OPINION: A college girl’s guide to voting

Voter apathy and lack of voting knowledge are two of the biggest issues in American politics.

An article from the University of Dayton explains voter turnout in 2022.

In the 2020 presidential election only 66.8% of eligible voters cast a ballot. With voting laws in states changing some states’ percentage may fluctuate in state elections.

My first time voting was in the Kansas primary back in August. As a political science major, it’s safe to say that I was well prepared.

I’m not saying you need to meet every candidate — but do some research. Going into a voting booth with no idea what’s happening isn’t going to benefit you and it won’t benefit how the government runs.

If you haven’t already, register to vote. It’s too late to register for the November election, but you should still be registered for future elections.

Know the county you are voting in. If you choose to vote in your home county rather than a college county, find out the politicians on the ballot in that area. You will hear a lot of talk about local politicians, but sometimes you won’t even be voting for them.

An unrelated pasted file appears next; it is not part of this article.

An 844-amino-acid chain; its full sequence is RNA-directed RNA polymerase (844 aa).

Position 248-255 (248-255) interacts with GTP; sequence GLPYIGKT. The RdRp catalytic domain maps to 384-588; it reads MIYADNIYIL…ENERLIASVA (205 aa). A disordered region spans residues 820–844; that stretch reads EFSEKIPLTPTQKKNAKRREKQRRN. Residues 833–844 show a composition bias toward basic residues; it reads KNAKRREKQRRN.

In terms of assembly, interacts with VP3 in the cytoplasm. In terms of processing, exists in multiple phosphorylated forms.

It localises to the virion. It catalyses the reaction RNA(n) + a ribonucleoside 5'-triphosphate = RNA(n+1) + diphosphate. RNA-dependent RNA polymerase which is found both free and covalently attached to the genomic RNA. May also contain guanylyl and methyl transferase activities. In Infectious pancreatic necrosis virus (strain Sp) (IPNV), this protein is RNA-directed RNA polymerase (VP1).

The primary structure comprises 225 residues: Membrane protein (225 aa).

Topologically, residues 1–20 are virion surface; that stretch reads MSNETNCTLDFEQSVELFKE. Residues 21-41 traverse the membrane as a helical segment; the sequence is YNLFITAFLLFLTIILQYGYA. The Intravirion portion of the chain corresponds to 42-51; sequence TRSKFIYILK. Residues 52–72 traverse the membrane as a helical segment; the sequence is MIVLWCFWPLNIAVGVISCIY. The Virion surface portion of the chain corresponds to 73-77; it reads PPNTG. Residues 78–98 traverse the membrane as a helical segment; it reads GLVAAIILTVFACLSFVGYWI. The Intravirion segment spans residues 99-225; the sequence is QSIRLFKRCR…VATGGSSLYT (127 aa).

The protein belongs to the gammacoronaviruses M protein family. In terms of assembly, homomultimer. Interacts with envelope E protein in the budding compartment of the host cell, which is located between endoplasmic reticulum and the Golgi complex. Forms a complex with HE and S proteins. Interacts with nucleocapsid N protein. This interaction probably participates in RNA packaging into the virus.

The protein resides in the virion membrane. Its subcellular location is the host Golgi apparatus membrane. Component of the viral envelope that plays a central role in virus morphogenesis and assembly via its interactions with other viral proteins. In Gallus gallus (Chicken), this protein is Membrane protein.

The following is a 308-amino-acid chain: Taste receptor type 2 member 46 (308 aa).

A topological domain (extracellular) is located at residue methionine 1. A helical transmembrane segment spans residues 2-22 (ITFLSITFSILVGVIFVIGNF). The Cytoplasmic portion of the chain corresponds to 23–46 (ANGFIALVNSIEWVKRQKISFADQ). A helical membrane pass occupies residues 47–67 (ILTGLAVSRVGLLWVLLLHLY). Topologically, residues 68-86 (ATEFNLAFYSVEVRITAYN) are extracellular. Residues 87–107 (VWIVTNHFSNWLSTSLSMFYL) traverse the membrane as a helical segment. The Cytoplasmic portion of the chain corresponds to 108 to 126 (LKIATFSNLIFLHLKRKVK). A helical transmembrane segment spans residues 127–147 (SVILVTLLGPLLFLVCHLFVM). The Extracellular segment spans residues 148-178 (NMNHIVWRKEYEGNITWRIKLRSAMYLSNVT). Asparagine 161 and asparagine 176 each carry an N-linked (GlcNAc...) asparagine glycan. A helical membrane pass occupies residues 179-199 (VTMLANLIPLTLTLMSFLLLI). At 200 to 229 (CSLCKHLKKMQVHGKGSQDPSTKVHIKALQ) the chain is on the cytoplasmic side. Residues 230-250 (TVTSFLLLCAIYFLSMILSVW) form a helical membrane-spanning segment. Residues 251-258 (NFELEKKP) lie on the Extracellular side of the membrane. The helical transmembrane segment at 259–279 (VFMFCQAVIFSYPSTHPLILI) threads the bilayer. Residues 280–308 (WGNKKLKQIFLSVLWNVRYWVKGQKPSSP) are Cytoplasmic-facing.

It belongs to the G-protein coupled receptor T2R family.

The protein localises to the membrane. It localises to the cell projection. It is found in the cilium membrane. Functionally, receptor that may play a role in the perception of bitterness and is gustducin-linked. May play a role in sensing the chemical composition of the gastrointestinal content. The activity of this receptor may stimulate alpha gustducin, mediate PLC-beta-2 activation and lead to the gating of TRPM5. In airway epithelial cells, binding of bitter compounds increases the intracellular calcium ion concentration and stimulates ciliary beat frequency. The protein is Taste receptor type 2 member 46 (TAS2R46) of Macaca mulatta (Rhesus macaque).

Request an advanced ballot if you’re registered in your hometown. Just because you won’t be there on election day doesn’t mean you shouldn’t vote.

Know where your polling place is located. Find a time in your day to get there. It will only take about 10 minutes.

Know the candidates. Don’t just vote for your political party, or what you think your political party is. Doing some research on candidates in your district can help you better understand who you should vote for.

Being an informed voter can make all the difference in elections. Not every district will be voting on the same issues. Find out what will be in your ballot and start looking up the options now.

You may not care about some of the issues you will be voting on, but they’re still important to others. Don’t just vote one way or the other, learn about the issue and make your decision.

Do some googling. Get out and vote. Don’t waste it.

More information on the voting process and candidates can be found at the Kansas Secretary of State website.